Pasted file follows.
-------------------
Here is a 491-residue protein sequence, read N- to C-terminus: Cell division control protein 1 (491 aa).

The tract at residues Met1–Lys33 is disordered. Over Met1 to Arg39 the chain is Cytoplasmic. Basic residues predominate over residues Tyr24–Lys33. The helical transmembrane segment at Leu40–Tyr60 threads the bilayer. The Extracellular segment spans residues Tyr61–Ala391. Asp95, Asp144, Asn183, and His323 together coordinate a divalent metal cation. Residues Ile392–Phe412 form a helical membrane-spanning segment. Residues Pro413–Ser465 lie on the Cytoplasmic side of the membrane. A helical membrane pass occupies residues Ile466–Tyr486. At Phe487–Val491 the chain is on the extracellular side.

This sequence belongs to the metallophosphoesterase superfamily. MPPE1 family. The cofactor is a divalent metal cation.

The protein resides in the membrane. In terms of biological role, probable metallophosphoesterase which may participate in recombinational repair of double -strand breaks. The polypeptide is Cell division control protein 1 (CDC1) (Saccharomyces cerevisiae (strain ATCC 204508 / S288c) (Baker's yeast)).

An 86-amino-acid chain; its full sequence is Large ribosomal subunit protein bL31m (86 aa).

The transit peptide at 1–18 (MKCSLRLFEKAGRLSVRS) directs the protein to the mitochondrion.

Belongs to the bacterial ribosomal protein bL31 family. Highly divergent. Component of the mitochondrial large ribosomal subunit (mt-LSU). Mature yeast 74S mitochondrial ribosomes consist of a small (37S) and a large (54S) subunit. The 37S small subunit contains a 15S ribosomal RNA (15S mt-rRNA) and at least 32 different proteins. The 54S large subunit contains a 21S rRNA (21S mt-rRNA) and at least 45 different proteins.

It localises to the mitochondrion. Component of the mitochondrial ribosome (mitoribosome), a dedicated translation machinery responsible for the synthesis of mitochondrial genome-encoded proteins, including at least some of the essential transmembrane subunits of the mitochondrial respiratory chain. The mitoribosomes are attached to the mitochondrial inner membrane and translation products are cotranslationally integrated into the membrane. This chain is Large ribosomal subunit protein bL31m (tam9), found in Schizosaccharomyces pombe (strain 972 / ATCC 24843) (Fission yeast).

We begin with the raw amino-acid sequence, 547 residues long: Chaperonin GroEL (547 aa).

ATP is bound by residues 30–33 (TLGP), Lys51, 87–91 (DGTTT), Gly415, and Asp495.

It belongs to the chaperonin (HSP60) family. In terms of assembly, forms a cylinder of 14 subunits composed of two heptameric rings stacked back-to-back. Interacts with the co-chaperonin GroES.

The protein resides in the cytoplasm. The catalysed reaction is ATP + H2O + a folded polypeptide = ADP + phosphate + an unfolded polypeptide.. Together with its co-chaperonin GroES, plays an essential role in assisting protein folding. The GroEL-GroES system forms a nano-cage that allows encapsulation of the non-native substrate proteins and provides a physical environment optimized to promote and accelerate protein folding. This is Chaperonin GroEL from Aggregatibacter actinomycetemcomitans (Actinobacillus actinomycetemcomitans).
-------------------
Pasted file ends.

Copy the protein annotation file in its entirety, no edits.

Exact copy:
Here is a 491-residue protein sequence, read N- to C-terminus: Cell division control protein 1 (491 aa).

The tract at residues Met1–Lys33 is disordered. Over Met1 to Arg39 the chain is Cytoplasmic. Basic residues predominate over residues Tyr24–Lys33. The helical transmembrane segment at Leu40–Tyr60 threads the bilayer. The Extracellular segment spans residues Tyr61–Ala391. Asp95, Asp144, Asn183, and His323 together coordinate a divalent metal cation. Residues Ile392–Phe412 form a helical membrane-spanning segment. Residues Pro413–Ser465 lie on the Cytoplasmic side of the membrane. A helical membrane pass occupies residues Ile466–Tyr486. At Phe487–Val491 the chain is on the extracellular side.

This sequence belongs to the metallophosphoesterase superfamily. MPPE1 family. The cofactor is a divalent metal cation.

The protein resides in the membrane. In terms of biological role, probable metallophosphoesterase which may participate in recombinational repair of double -strand breaks. The polypeptide is Cell division control protein 1 (CDC1) (Saccharomyces cerevisiae (strain ATCC 204508 / S288c) (Baker's yeast)).

An 86-amino-acid chain; its full sequence is Large ribosomal subunit protein bL31m (86 aa).

The transit peptide at 1–18 (MKCSLRLFEKAGRLSVRS) directs the protein to the mitochondrion.

Belongs to the bacterial ribosomal protein bL31 family. Highly divergent. Component of the mitochondrial large ribosomal subunit (mt-LSU). Mature yeast 74S mitochondrial ribosomes consist of a small (37S) and a large (54S) subunit. The 37S small subunit contains a 15S ribosomal RNA (15S mt-rRNA) and at least 32 different proteins. The 54S large subunit contains a 21S rRNA (21S mt-rRNA) and at least 45 different proteins.

It localises to the mitochondrion. Component of the mitochondrial ribosome (mitoribosome), a dedicated translation machinery responsible for the synthesis of mitochondrial genome-encoded proteins, including at least some of the essential transmembrane subunits of the mitochondrial respiratory chain. The mitoribosomes are attached to the mitochondrial inner membrane and translation products are cotranslationally integrated into the membrane. This chain is Large ribosomal subunit protein bL31m (tam9), found in Schizosaccharomyces pombe (strain 972 / ATCC 24843) (Fission yeast).

We begin with the raw amino-acid sequence, 547 residues long: Chaperonin GroEL (547 aa).

ATP is bound by residues 30–33 (TLGP), Lys51, 87–91 (DGTTT), Gly415, and Asp495.

It belongs to the chaperonin (HSP60) family. In terms of assembly, forms a cylinder of 14 subunits composed of two heptameric rings stacked back-to-back. Interacts with the co-chaperonin GroES.

The protein resides in the cytoplasm. The catalysed reaction is ATP + H2O + a folded polypeptide = ADP + phosphate + an unfolded polypeptide.. Together with its co-chaperonin GroES, plays an essential role in assisting protein folding. The GroEL-GroES system forms a nano-cage that allows encapsulation of the non-native substrate proteins and provides a physical environment optimized to promote and accelerate protein folding. This is Chaperonin GroEL from Aggregatibacter actinomycetemcomitans (Actinobacillus actinomycetemcomitans).